The Graduale Romanum, or Roman Gradual, is an official liturgical book containing chants for use at Mass. The Gradual is not limited to the texts provided in the missal but offers a wider choice of musical possibilities.
The discrepancy between the two, if it can be called that, is probably due to the chronology of publication. The Gradual was published in 1974, four years after the missal and the lectionary which introduced the new, three-year cycle of readings. The compilers of the Gradual therefore had sufficient time to propose new chants adapted to each cycle of readings, whereas the missal text was confined to cycle A.
The options are outlined in the General Instruction of the Roman Missal (GIRM), Nos. 48 and 87:
“No. 48 The singing at this time is done either alternately by the choir and the people or in a similar way by the cantor and the people, or entirely by the people, or by the choir alone. In the dioceses of the United States of America there are four options for the Entrance Chant: (1) the antiphon from the Roman Missal or the Psalm from the Roman Gradual as set to music there or in another musical setting; (2) the seasonal antiphon and Psalm of the Simple Gradual; (3) a song from another collection of psalms and antiphons, approved by the Conference of Bishops or the Diocesan Bishop, including psalms arranged in responsorial or metrical forms; (4) a suitable liturgical song similarly approved by the Conference of Bishops or the Diocesan Bishop.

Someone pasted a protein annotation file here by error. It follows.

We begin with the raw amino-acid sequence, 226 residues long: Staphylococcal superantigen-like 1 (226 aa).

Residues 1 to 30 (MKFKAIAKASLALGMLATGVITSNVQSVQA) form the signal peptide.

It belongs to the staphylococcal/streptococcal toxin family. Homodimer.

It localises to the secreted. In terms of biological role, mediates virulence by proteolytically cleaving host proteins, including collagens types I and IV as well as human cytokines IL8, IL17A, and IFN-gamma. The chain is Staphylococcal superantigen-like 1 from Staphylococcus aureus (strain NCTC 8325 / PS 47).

“If there is no singing at the entrance, the antiphon in the Missal is recited either by the faithful, or by some of them, or by a lector; otherwise, it is recited by the priest himself, who may even adapt it as an introductory explanation (cf. above, no. 31).